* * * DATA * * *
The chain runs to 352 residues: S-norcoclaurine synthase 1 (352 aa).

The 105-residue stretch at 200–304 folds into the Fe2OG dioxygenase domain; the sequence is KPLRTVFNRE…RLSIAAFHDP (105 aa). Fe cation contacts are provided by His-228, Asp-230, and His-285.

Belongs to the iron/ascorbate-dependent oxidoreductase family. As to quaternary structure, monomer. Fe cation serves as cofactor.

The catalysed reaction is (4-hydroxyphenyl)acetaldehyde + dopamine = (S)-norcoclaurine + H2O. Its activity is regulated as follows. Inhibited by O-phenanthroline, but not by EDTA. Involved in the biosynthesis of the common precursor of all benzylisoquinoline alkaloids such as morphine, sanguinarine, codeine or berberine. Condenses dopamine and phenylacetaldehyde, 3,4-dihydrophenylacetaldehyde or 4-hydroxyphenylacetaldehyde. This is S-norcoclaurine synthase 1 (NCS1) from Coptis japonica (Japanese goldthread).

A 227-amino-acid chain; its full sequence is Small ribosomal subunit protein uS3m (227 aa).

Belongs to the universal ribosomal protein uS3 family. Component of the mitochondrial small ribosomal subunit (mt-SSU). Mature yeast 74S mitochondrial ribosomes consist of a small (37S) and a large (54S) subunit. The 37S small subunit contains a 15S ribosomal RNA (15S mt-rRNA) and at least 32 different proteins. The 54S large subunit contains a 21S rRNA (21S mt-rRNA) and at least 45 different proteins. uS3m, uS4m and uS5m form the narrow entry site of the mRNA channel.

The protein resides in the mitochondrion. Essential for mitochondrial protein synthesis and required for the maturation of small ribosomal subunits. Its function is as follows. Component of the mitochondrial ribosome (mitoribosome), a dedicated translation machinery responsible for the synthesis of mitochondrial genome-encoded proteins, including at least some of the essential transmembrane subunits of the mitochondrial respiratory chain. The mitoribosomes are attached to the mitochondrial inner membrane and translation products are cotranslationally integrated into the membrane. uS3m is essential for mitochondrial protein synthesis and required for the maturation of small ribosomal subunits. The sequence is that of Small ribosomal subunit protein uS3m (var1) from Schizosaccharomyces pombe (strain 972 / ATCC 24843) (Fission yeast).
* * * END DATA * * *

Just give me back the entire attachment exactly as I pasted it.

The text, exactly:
The chain runs to 352 residues: S-norcoclaurine synthase 1 (352 aa).

The 105-residue stretch at 200–304 folds into the Fe2OG dioxygenase domain; the sequence is KPLRTVFNRE…RLSIAAFHDP (105 aa). Fe cation contacts are provided by His-228, Asp-230, and His-285.

Belongs to the iron/ascorbate-dependent oxidoreductase family. As to quaternary structure, monomer. Fe cation serves as cofactor.

The catalysed reaction is (4-hydroxyphenyl)acetaldehyde + dopamine = (S)-norcoclaurine + H2O. Its activity is regulated as follows. Inhibited by O-phenanthroline, but not by EDTA. Involved in the biosynthesis of the common precursor of all benzylisoquinoline alkaloids such as morphine, sanguinarine, codeine or berberine. Condenses dopamine and phenylacetaldehyde, 3,4-dihydrophenylacetaldehyde or 4-hydroxyphenylacetaldehyde. This is S-norcoclaurine synthase 1 (NCS1) from Coptis japonica (Japanese goldthread).

A 227-amino-acid chain; its full sequence is Small ribosomal subunit protein uS3m (227 aa).

Belongs to the universal ribosomal protein uS3 family. Component of the mitochondrial small ribosomal subunit (mt-SSU). Mature yeast 74S mitochondrial ribosomes consist of a small (37S) and a large (54S) subunit. The 37S small subunit contains a 15S ribosomal RNA (15S mt-rRNA) and at least 32 different proteins. The 54S large subunit contains a 21S rRNA (21S mt-rRNA) and at least 45 different proteins. uS3m, uS4m and uS5m form the narrow entry site of the mRNA channel.

The protein resides in the mitochondrion. Essential for mitochondrial protein synthesis and required for the maturation of small ribosomal subunits. Its function is as follows. Component of the mitochondrial ribosome (mitoribosome), a dedicated translation machinery responsible for the synthesis of mitochondrial genome-encoded proteins, including at least some of the essential transmembrane subunits of the mitochondrial respiratory chain. The mitoribosomes are attached to the mitochondrial inner membrane and translation products are cotranslationally integrated into the membrane. uS3m is essential for mitochondrial protein synthesis and required for the maturation of small ribosomal subunits. The sequence is that of Small ribosomal subunit protein uS3m (var1) from Schizosaccharomyces pombe (strain 972 / ATCC 24843) (Fission yeast).